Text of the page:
Fresh take In this exclusive article, the President of CREDAI, sounds an optimistic note on Chennai's realty sector
In contrast to other Indian cities, Chennai's residential property market has seen better times. Being predominantly end-user driven, this has done a lot to sustain absorption.
Increased job security has definitely helped the market maintain buoyancy and a positive outlook. Over the last two years, it has become increasingly evident that Chennai's residential real estate market is significantly dependent on the IT/ITES sector.
Chennai has been attracting investments from several industries due to its strategic location, availability of skilled manpower, better infrastructure and cosmopolitan outlook. The influx of people from various parts of the country on job opportunities has been more than ever. This has increased the demand for real estate in return.
The residential market
Compared to other Indian cities, there’s a lot of scope for growth in Chennai’s residential market. This is because the demand is still increasing. It has been observed that home prices in the CBD (Central Business District) area, which consists of prime locations like Nungambakkam, Egmore, Mylapore, Alwarpet and T.Nagar, are consistently increasing, while new projects being developed in the suburbs are selling out instantly due to the location and price factor. With the development of world class infrastructure, better commuting facilities and integrated townships, people are willing to shift to the suburbs, thereby expanding the boundaries of our metro.
There is a very healthy demand in both primary and secondary markets, since supply is scarce owing to the lack of land within the city. Lack of supply is causing both end-users and investors to take a closer look at suburbs. Apart from this, another advantage of residences along OMR is the new floor space index (FSI) that permits a greater population density.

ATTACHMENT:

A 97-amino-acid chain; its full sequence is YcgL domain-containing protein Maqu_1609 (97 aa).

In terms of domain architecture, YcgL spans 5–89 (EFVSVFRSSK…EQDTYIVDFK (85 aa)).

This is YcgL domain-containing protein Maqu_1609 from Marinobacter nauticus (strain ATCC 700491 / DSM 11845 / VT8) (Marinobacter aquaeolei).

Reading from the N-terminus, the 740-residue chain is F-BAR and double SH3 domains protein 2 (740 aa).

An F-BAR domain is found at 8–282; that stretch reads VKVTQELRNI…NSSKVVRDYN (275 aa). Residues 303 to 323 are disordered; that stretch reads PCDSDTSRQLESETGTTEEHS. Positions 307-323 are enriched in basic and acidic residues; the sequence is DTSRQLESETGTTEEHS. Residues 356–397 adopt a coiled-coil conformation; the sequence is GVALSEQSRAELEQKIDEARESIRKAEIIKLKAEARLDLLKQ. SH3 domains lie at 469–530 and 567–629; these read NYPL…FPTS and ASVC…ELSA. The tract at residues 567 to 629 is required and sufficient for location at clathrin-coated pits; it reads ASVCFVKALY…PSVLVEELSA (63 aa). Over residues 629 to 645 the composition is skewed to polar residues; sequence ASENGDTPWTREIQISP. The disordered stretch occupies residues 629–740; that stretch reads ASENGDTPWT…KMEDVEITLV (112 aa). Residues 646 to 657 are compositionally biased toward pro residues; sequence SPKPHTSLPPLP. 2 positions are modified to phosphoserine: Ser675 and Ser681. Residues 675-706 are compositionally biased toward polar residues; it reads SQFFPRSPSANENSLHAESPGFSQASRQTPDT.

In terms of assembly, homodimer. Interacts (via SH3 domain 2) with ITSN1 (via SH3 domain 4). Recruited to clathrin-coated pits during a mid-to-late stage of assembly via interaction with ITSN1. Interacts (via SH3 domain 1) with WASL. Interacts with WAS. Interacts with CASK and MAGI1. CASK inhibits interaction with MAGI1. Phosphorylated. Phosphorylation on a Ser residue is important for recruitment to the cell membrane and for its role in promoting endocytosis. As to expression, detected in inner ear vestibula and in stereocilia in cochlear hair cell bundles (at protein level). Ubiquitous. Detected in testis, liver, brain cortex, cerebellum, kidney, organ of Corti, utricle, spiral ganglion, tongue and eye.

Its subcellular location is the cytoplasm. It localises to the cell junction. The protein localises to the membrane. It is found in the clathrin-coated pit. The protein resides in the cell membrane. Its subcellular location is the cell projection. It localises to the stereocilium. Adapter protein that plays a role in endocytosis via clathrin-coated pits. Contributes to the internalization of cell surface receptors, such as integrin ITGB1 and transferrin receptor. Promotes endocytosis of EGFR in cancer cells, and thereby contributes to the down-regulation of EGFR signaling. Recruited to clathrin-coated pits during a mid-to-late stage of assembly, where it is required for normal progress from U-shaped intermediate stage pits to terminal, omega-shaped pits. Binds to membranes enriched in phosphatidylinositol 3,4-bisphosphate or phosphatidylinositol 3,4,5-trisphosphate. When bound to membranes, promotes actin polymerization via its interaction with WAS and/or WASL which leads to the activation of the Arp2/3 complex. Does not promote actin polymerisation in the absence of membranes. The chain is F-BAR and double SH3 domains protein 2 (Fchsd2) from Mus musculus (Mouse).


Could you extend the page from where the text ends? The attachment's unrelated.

The preferred size for 3BHK flats in Chennai has increased to 1400-1500 square feet in the revival phase. The preference for 2BHK sizes has also increased to about 1100-1200 square feet. Again, the main reason for this upgrade in preference is the increased budgets made possible by improvements in the IT/ITES sector. Also, FDI is now being allowed in the retail industry and that will see huge growth in retail and commercial spaces.
Real estate industry experts calculate that for every 1,000 square feet of commercial space developed there will be seven new jobs generated. Hence, every square feet of commercial space will lead to five square feet of residential space sold.
The commercial real estate market is in consistent demand. A majority of the available supply was required for IT/ITES office space, concentrated in areas such as OMR, Ambattur and GST Road.
The retail market in Chennai is spread across the city, mainly constituting high streets. Based on existing malls, we can subdivide the organised retail market into two zones — Zone 1 with the CBD (Central Business District Region) and Zone 2 with the off-CBD region. Because of a high concentration of new residential developments as well as the strong presence of the IT/ITES sector, south and west Chennai is the most attractive destination for organised retail.
The real estate scenario is promising, as Chennai emerges as a major automobile, manufacturing and IT/ITES hub. The absence of overt speculation has also ensured that the developer has moved pricing of homes in a stable manner.
According to Mercer's 2012 report, among all Indian cities, Chennai is ranked fourth in the Quality of Living Index, and third in terms of city infrastructure. A new cosmopolitan generation is developing a liking for ‘ambience-based’ apartments mostly in the urban areas, thereby creating a demand for high-end, amenities-rich apartment complexes. While other major cities in India are suffering from the lack of land supply, Chennai is still a growing city with large undeveloped land masses in the suburbs.
The road ahead
In 2013, after a two-year lull, banks are likely to start offering construction finance to residential projects with approvals. They will also become marginally flexible on interest rates, collaterals, LTVs (Loan to Values) and up-front fees. We expect new guidelines for non-banking HFCs to assist in pushing funding for the housing sector.
This will see an increase in the supply of quality residential and commercial spaces and in the purchasing capacity of buyers. Nevertheless, residential products in the price bracket of Rs 25-35 lakh will attract buyers and investors and these will mainly be projects in the near suburbs.
In the retail markets, the operating malls are performing well and more malls will soon emerge. There remains an inherent demand for smaller office spaces in the CBD and off-CBD regions. FDI in retail will also lead to increased demand for high-quality residential and commercial spaces.